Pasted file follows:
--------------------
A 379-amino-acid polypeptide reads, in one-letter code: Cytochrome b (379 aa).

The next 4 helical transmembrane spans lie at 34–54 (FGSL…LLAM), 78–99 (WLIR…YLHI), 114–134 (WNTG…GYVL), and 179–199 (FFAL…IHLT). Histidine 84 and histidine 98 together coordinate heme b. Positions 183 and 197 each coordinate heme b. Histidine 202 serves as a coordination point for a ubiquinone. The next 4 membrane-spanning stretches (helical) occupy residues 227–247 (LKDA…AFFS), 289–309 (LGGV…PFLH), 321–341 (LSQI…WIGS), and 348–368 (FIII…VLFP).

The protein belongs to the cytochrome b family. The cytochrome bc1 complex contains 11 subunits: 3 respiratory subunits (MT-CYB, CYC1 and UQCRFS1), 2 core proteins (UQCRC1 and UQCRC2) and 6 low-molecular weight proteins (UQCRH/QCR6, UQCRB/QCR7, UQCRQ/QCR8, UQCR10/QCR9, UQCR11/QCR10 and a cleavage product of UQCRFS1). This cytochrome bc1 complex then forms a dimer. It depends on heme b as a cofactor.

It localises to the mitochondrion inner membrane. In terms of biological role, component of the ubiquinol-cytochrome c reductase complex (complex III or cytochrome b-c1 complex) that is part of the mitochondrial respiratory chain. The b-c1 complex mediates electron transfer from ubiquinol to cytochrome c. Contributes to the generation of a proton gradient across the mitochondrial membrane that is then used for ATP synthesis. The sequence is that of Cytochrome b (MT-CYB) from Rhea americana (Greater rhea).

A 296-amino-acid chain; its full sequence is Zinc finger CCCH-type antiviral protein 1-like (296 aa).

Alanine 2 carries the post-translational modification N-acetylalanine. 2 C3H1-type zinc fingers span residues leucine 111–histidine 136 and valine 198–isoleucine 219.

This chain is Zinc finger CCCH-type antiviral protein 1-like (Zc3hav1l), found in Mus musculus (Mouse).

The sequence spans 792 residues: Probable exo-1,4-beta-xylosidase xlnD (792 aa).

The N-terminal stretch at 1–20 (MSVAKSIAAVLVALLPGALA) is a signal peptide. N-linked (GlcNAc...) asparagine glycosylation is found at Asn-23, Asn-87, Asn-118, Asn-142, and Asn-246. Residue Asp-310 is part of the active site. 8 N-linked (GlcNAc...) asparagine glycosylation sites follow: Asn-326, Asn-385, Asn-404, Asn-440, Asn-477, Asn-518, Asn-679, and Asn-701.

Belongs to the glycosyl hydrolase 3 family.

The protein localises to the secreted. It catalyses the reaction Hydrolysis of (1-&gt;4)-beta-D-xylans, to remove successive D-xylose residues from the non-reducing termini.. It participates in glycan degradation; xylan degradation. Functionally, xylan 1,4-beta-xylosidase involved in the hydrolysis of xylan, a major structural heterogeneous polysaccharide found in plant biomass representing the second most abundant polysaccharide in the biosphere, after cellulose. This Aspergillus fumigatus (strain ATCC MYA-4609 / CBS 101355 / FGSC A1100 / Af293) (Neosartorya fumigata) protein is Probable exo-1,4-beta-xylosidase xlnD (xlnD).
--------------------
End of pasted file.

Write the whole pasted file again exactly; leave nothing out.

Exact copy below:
A 379-amino-acid polypeptide reads, in one-letter code: Cytochrome b (379 aa).

The next 4 helical transmembrane spans lie at 34–54 (FGSL…LLAM), 78–99 (WLIR…YLHI), 114–134 (WNTG…GYVL), and 179–199 (FFAL…IHLT). Histidine 84 and histidine 98 together coordinate heme b. Positions 183 and 197 each coordinate heme b. Histidine 202 serves as a coordination point for a ubiquinone. The next 4 membrane-spanning stretches (helical) occupy residues 227–247 (LKDA…AFFS), 289–309 (LGGV…PFLH), 321–341 (LSQI…WIGS), and 348–368 (FIII…VLFP).

The protein belongs to the cytochrome b family. The cytochrome bc1 complex contains 11 subunits: 3 respiratory subunits (MT-CYB, CYC1 and UQCRFS1), 2 core proteins (UQCRC1 and UQCRC2) and 6 low-molecular weight proteins (UQCRH/QCR6, UQCRB/QCR7, UQCRQ/QCR8, UQCR10/QCR9, UQCR11/QCR10 and a cleavage product of UQCRFS1). This cytochrome bc1 complex then forms a dimer. It depends on heme b as a cofactor.

It localises to the mitochondrion inner membrane. In terms of biological role, component of the ubiquinol-cytochrome c reductase complex (complex III or cytochrome b-c1 complex) that is part of the mitochondrial respiratory chain. The b-c1 complex mediates electron transfer from ubiquinol to cytochrome c. Contributes to the generation of a proton gradient across the mitochondrial membrane that is then used for ATP synthesis. The sequence is that of Cytochrome b (MT-CYB) from Rhea americana (Greater rhea).

A 296-amino-acid chain; its full sequence is Zinc finger CCCH-type antiviral protein 1-like (296 aa).

Alanine 2 carries the post-translational modification N-acetylalanine. 2 C3H1-type zinc fingers span residues leucine 111–histidine 136 and valine 198–isoleucine 219.

This chain is Zinc finger CCCH-type antiviral protein 1-like (Zc3hav1l), found in Mus musculus (Mouse).

The sequence spans 792 residues: Probable exo-1,4-beta-xylosidase xlnD (792 aa).

The N-terminal stretch at 1–20 (MSVAKSIAAVLVALLPGALA) is a signal peptide. N-linked (GlcNAc...) asparagine glycosylation is found at Asn-23, Asn-87, Asn-118, Asn-142, and Asn-246. Residue Asp-310 is part of the active site. 8 N-linked (GlcNAc...) asparagine glycosylation sites follow: Asn-326, Asn-385, Asn-404, Asn-440, Asn-477, Asn-518, Asn-679, and Asn-701.

Belongs to the glycosyl hydrolase 3 family.

The protein localises to the secreted. It catalyses the reaction Hydrolysis of (1-&gt;4)-beta-D-xylans, to remove successive D-xylose residues from the non-reducing termini.. It participates in glycan degradation; xylan degradation. Functionally, xylan 1,4-beta-xylosidase involved in the hydrolysis of xylan, a major structural heterogeneous polysaccharide found in plant biomass representing the second most abundant polysaccharide in the biosphere, after cellulose. This Aspergillus fumigatus (strain ATCC MYA-4609 / CBS 101355 / FGSC A1100 / Af293) (Neosartorya fumigata) protein is Probable exo-1,4-beta-xylosidase xlnD (xlnD).